Contender Article & Plans
July 1970 American Aircraft Modeler
Website visitor Doug W. wrote to ask that I scan and post this article on Dave Platt's familiar Contender. It mentions at the end of the article that Top Flite would soon be kitting the Contender, which indeed it did. The man down the street from me when I was a kid flew radio controlled models and he had a Contender (early 1970s). It was covered in yellow and light blue MonoKote - kind of a strange color scheme. When he crashed it beyond repair, he gave me the carcass. That was a treasure to me at about 13-14 years old. It was the closest I had ever come to owning an R/C airplane.
July 1970 American Aircraft Modeler
[Table of Contents
Aircraft modeling has undergone significant
changes over the decades - both in technology and preferences. Magazines like American Aircraft Modeler, and American
Modeler before that, were the best venues for capturing snapshots of the status quo of the day. Still, many things never
change, so much of the old content is relevant to today's modeler.
Whether you are here to wax nostalgic, or are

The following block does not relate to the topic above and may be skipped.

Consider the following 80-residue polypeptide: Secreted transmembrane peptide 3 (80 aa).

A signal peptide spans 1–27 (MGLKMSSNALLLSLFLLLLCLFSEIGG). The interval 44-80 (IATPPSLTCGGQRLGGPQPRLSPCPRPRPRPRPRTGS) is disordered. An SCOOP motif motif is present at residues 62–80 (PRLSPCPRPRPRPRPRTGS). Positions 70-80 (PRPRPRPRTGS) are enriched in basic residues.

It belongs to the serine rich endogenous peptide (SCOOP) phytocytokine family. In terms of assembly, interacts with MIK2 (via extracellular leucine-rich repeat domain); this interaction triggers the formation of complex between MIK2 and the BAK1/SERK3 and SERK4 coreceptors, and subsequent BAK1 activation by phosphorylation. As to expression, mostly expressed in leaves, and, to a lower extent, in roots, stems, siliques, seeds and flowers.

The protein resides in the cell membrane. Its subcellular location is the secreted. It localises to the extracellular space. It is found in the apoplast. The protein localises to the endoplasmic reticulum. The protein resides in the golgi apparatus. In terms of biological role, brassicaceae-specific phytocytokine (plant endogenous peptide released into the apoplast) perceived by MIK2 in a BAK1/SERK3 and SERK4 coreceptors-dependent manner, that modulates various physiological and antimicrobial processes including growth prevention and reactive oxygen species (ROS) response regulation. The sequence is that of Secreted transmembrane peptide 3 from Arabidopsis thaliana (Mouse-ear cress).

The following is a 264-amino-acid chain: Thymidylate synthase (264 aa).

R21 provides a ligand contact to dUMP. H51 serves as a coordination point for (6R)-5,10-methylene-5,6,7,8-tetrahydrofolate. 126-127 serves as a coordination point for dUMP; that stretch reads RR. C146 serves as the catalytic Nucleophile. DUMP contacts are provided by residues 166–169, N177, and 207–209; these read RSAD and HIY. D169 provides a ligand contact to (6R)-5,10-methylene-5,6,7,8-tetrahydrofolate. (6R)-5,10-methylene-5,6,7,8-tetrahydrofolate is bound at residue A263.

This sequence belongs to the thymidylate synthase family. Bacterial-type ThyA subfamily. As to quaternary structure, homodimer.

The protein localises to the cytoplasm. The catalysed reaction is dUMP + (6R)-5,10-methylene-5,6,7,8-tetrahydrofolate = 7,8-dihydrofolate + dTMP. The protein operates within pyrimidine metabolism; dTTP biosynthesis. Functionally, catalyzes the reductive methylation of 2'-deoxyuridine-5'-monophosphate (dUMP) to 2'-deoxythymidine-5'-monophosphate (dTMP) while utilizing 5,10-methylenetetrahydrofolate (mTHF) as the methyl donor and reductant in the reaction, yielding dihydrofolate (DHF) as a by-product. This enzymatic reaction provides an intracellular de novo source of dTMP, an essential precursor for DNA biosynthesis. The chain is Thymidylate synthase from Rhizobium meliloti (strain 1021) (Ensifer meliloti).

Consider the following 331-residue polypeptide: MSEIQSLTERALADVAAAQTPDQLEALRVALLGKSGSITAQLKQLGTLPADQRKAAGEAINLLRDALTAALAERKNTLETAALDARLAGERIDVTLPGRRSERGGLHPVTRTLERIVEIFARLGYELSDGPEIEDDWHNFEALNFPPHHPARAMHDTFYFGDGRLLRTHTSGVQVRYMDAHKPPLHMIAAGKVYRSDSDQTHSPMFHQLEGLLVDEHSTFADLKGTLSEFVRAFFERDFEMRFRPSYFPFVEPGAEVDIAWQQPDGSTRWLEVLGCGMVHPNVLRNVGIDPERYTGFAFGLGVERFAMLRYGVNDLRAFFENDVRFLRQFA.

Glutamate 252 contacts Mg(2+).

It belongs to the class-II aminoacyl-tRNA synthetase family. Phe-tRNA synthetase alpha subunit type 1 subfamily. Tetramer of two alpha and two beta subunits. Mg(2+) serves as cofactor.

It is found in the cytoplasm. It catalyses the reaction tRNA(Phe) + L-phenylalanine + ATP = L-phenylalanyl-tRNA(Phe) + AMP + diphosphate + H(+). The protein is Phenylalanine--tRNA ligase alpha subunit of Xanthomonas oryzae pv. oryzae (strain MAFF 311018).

just interested in learning history, hopefully you will find what you are seeking. As time permits, I will be glad to
scan articles for you. All copyrights (if any) are hereby acknowledged.
Occasionally, American Aircraft Modeler printed plans in blueprint format, which is very difficult to use as a model building plan. They definitely do not convert well to graphical format, even when the image is inverted to turn the lines black and the background white. Fortunately, AMA Plans Service still offers the plans for sale. A link is provided at the bottom of the page.
Contender is a SPORT/STUNT design whose different aerodynamic, structural, and aesthetic features achieve the goal [of being] easily built from scratch in one week, they are suitable for novice or expert flyers.
By Dave Platt
Photos by Bill Coons